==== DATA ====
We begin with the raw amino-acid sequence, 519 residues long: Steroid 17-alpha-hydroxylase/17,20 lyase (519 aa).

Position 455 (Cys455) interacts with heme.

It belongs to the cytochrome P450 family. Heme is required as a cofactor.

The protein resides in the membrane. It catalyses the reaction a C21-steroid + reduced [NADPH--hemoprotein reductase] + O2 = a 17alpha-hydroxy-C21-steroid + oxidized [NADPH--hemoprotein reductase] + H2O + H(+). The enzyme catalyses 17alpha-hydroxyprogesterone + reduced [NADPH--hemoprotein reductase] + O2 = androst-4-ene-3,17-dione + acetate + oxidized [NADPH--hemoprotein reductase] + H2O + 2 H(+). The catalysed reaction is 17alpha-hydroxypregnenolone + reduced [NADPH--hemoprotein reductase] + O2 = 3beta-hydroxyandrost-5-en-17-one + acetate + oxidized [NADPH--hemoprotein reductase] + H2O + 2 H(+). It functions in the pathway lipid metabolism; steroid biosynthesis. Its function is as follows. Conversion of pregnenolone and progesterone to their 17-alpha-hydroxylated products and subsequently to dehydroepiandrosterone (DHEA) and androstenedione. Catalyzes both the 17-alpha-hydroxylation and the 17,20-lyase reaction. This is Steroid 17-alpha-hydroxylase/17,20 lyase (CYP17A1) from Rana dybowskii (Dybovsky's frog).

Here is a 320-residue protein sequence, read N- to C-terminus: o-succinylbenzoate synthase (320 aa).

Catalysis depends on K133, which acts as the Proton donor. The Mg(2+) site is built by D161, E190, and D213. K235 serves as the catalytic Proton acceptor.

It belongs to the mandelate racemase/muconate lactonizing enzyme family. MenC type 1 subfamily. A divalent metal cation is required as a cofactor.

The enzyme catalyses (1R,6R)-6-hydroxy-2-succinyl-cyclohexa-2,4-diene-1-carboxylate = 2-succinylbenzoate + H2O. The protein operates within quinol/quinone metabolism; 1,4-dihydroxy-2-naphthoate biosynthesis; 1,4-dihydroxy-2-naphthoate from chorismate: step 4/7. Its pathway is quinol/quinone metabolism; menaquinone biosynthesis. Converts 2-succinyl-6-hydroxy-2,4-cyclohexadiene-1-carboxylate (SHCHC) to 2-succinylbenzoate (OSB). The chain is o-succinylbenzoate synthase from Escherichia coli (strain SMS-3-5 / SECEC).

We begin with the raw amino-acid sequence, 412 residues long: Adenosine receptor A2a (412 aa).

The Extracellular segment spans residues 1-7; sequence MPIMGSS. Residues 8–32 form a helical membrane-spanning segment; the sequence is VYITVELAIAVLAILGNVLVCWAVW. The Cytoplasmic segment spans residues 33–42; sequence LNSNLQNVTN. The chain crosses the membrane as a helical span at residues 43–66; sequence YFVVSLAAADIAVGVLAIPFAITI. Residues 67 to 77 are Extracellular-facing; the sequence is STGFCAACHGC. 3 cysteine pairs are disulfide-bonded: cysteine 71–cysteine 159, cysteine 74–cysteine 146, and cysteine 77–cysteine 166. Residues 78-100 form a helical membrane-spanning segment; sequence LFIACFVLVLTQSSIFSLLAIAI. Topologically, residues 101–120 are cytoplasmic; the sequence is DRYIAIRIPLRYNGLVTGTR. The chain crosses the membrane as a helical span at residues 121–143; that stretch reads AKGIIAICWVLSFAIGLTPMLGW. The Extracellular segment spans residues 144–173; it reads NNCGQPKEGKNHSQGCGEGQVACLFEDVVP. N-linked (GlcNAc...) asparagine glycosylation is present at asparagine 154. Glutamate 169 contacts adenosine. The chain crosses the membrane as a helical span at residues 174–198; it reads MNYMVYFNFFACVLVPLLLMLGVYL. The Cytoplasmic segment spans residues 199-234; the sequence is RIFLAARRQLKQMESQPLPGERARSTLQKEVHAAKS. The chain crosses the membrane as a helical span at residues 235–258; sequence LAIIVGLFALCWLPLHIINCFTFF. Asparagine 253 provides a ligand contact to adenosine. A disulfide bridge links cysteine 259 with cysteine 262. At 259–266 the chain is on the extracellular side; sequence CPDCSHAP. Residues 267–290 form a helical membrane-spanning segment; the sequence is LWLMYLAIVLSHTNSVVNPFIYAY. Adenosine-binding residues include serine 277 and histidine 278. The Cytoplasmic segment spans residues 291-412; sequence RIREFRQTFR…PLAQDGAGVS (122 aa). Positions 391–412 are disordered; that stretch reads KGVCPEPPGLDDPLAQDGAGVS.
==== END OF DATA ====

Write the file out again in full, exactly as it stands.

We begin with the raw amino-acid sequence, 519 residues long: Steroid 17-alpha-hydroxylase/17,20 lyase (519 aa).

Position 455 (Cys455) interacts with heme.

It belongs to the cytochrome P450 family. Heme is required as a cofactor.

The protein resides in the membrane. It catalyses the reaction a C21-steroid + reduced [NADPH--hemoprotein reductase] + O2 = a 17alpha-hydroxy-C21-steroid + oxidized [NADPH--hemoprotein reductase] + H2O + H(+). The enzyme catalyses 17alpha-hydroxyprogesterone + reduced [NADPH--hemoprotein reductase] + O2 = androst-4-ene-3,17-dione + acetate + oxidized [NADPH--hemoprotein reductase] + H2O + 2 H(+). The catalysed reaction is 17alpha-hydroxypregnenolone + reduced [NADPH--hemoprotein reductase] + O2 = 3beta-hydroxyandrost-5-en-17-one + acetate + oxidized [NADPH--hemoprotein reductase] + H2O + 2 H(+). It functions in the pathway lipid metabolism; steroid biosynthesis. Its function is as follows. Conversion of pregnenolone and progesterone to their 17-alpha-hydroxylated products and subsequently to dehydroepiandrosterone (DHEA) and androstenedione. Catalyzes both the 17-alpha-hydroxylation and the 17,20-lyase reaction. This is Steroid 17-alpha-hydroxylase/17,20 lyase (CYP17A1) from Rana dybowskii (Dybovsky's frog).

Here is a 320-residue protein sequence, read N- to C-terminus: o-succinylbenzoate synthase (320 aa).

Catalysis depends on K133, which acts as the Proton donor. The Mg(2+) site is built by D161, E190, and D213. K235 serves as the catalytic Proton acceptor.

It belongs to the mandelate racemase/muconate lactonizing enzyme family. MenC type 1 subfamily. A divalent metal cation is required as a cofactor.

The enzyme catalyses (1R,6R)-6-hydroxy-2-succinyl-cyclohexa-2,4-diene-1-carboxylate = 2-succinylbenzoate + H2O. The protein operates within quinol/quinone metabolism; 1,4-dihydroxy-2-naphthoate biosynthesis; 1,4-dihydroxy-2-naphthoate from chorismate: step 4/7. Its pathway is quinol/quinone metabolism; menaquinone biosynthesis. Converts 2-succinyl-6-hydroxy-2,4-cyclohexadiene-1-carboxylate (SHCHC) to 2-succinylbenzoate (OSB). The chain is o-succinylbenzoate synthase from Escherichia coli (strain SMS-3-5 / SECEC).

We begin with the raw amino-acid sequence, 412 residues long: Adenosine receptor A2a (412 aa).

The Extracellular segment spans residues 1-7; sequence MPIMGSS. Residues 8–32 form a helical membrane-spanning segment; the sequence is VYITVELAIAVLAILGNVLVCWAVW. The Cytoplasmic segment spans residues 33–42; sequence LNSNLQNVTN. The chain crosses the membrane as a helical span at residues 43–66; sequence YFVVSLAAADIAVGVLAIPFAITI. Residues 67 to 77 are Extracellular-facing; the sequence is STGFCAACHGC. 3 cysteine pairs are disulfide-bonded: cysteine 71–cysteine 159, cysteine 74–cysteine 146, and cysteine 77–cysteine 166. Residues 78-100 form a helical membrane-spanning segment; sequence LFIACFVLVLTQSSIFSLLAIAI. Topologically, residues 101–120 are cytoplasmic; the sequence is DRYIAIRIPLRYNGLVTGTR. The chain crosses the membrane as a helical span at residues 121–143; that stretch reads AKGIIAICWVLSFAIGLTPMLGW. The Extracellular segment spans residues 144–173; it reads NNCGQPKEGKNHSQGCGEGQVACLFEDVVP. N-linked (GlcNAc...) asparagine glycosylation is present at asparagine 154. Glutamate 169 contacts adenosine. The chain crosses the membrane as a helical span at residues 174–198; it reads MNYMVYFNFFACVLVPLLLMLGVYL. The Cytoplasmic segment spans residues 199-234; the sequence is RIFLAARRQLKQMESQPLPGERARSTLQKEVHAAKS. The chain crosses the membrane as a helical span at residues 235–258; sequence LAIIVGLFALCWLPLHIINCFTFF. Asparagine 253 provides a ligand contact to adenosine. A disulfide bridge links cysteine 259 with cysteine 262. At 259–266 the chain is on the extracellular side; sequence CPDCSHAP. Residues 267–290 form a helical membrane-spanning segment; the sequence is LWLMYLAIVLSHTNSVVNPFIYAY. Adenosine-binding residues include serine 277 and histidine 278. The Cytoplasmic segment spans residues 291-412; sequence RIREFRQTFR…PLAQDGAGVS (122 aa). Positions 391–412 are disordered; that stretch reads KGVCPEPPGLDDPLAQDGAGVS.